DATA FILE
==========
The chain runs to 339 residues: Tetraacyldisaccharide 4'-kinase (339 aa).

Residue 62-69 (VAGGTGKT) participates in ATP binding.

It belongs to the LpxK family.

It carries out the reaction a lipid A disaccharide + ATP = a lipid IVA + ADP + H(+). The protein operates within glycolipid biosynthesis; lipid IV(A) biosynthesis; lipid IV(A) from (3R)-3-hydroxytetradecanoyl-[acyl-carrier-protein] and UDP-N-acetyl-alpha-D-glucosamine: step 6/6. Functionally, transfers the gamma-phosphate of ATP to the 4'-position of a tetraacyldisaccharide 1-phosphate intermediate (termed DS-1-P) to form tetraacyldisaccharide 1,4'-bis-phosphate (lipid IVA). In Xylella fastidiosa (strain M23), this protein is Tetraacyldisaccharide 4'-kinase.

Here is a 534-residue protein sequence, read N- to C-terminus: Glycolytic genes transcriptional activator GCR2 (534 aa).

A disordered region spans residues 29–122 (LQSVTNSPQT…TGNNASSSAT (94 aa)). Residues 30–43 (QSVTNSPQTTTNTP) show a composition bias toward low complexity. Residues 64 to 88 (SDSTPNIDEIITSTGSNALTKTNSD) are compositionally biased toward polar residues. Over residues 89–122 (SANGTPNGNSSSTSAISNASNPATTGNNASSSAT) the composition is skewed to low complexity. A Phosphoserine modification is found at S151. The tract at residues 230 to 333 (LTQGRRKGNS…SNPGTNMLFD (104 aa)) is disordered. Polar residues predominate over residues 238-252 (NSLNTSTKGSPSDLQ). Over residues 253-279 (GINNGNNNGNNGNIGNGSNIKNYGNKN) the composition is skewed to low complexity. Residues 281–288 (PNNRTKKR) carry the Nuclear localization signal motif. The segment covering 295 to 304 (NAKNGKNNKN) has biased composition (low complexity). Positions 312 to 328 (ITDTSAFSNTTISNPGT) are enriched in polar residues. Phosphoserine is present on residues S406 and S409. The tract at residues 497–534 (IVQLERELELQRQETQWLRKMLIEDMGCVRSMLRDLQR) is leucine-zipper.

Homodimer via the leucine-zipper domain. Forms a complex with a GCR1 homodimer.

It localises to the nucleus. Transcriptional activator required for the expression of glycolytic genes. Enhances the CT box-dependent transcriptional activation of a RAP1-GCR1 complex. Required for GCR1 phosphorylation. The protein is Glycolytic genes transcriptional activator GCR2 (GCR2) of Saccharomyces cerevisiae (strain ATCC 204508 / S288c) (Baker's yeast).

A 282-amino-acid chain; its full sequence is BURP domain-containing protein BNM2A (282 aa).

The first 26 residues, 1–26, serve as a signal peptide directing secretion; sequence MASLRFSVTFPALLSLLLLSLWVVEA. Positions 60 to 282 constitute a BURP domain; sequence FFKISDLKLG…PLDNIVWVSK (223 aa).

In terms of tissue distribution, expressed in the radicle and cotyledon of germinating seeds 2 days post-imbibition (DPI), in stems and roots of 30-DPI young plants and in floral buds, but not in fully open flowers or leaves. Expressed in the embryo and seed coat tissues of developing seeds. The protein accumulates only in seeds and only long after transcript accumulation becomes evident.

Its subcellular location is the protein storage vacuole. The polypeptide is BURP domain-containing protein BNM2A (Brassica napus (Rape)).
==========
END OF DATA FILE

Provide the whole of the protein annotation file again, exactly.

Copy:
The chain runs to 339 residues: Tetraacyldisaccharide 4'-kinase (339 aa).

Residue 62-69 (VAGGTGKT) participates in ATP binding.

It belongs to the LpxK family.

It carries out the reaction a lipid A disaccharide + ATP = a lipid IVA + ADP + H(+). The protein operates within glycolipid biosynthesis; lipid IV(A) biosynthesis; lipid IV(A) from (3R)-3-hydroxytetradecanoyl-[acyl-carrier-protein] and UDP-N-acetyl-alpha-D-glucosamine: step 6/6. Functionally, transfers the gamma-phosphate of ATP to the 4'-position of a tetraacyldisaccharide 1-phosphate intermediate (termed DS-1-P) to form tetraacyldisaccharide 1,4'-bis-phosphate (lipid IVA). In Xylella fastidiosa (strain M23), this protein is Tetraacyldisaccharide 4'-kinase.

Here is a 534-residue protein sequence, read N- to C-terminus: Glycolytic genes transcriptional activator GCR2 (534 aa).

A disordered region spans residues 29–122 (LQSVTNSPQT…TGNNASSSAT (94 aa)). Residues 30–43 (QSVTNSPQTTTNTP) show a composition bias toward low complexity. Residues 64 to 88 (SDSTPNIDEIITSTGSNALTKTNSD) are compositionally biased toward polar residues. Over residues 89–122 (SANGTPNGNSSSTSAISNASNPATTGNNASSSAT) the composition is skewed to low complexity. A Phosphoserine modification is found at S151. The tract at residues 230 to 333 (LTQGRRKGNS…SNPGTNMLFD (104 aa)) is disordered. Polar residues predominate over residues 238-252 (NSLNTSTKGSPSDLQ). Over residues 253-279 (GINNGNNNGNNGNIGNGSNIKNYGNKN) the composition is skewed to low complexity. Residues 281–288 (PNNRTKKR) carry the Nuclear localization signal motif. The segment covering 295 to 304 (NAKNGKNNKN) has biased composition (low complexity). Positions 312 to 328 (ITDTSAFSNTTISNPGT) are enriched in polar residues. Phosphoserine is present on residues S406 and S409. The tract at residues 497–534 (IVQLERELELQRQETQWLRKMLIEDMGCVRSMLRDLQR) is leucine-zipper.

Homodimer via the leucine-zipper domain. Forms a complex with a GCR1 homodimer.

It localises to the nucleus. Transcriptional activator required for the expression of glycolytic genes. Enhances the CT box-dependent transcriptional activation of a RAP1-GCR1 complex. Required for GCR1 phosphorylation. The protein is Glycolytic genes transcriptional activator GCR2 (GCR2) of Saccharomyces cerevisiae (strain ATCC 204508 / S288c) (Baker's yeast).

A 282-amino-acid chain; its full sequence is BURP domain-containing protein BNM2A (282 aa).

The first 26 residues, 1–26, serve as a signal peptide directing secretion; sequence MASLRFSVTFPALLSLLLLSLWVVEA. Positions 60 to 282 constitute a BURP domain; sequence FFKISDLKLG…PLDNIVWVSK (223 aa).

In terms of tissue distribution, expressed in the radicle and cotyledon of germinating seeds 2 days post-imbibition (DPI), in stems and roots of 30-DPI young plants and in floral buds, but not in fully open flowers or leaves. Expressed in the embryo and seed coat tissues of developing seeds. The protein accumulates only in seeds and only long after transcript accumulation becomes evident.

Its subcellular location is the protein storage vacuole. The polypeptide is BURP domain-containing protein BNM2A (Brassica napus (Rape)).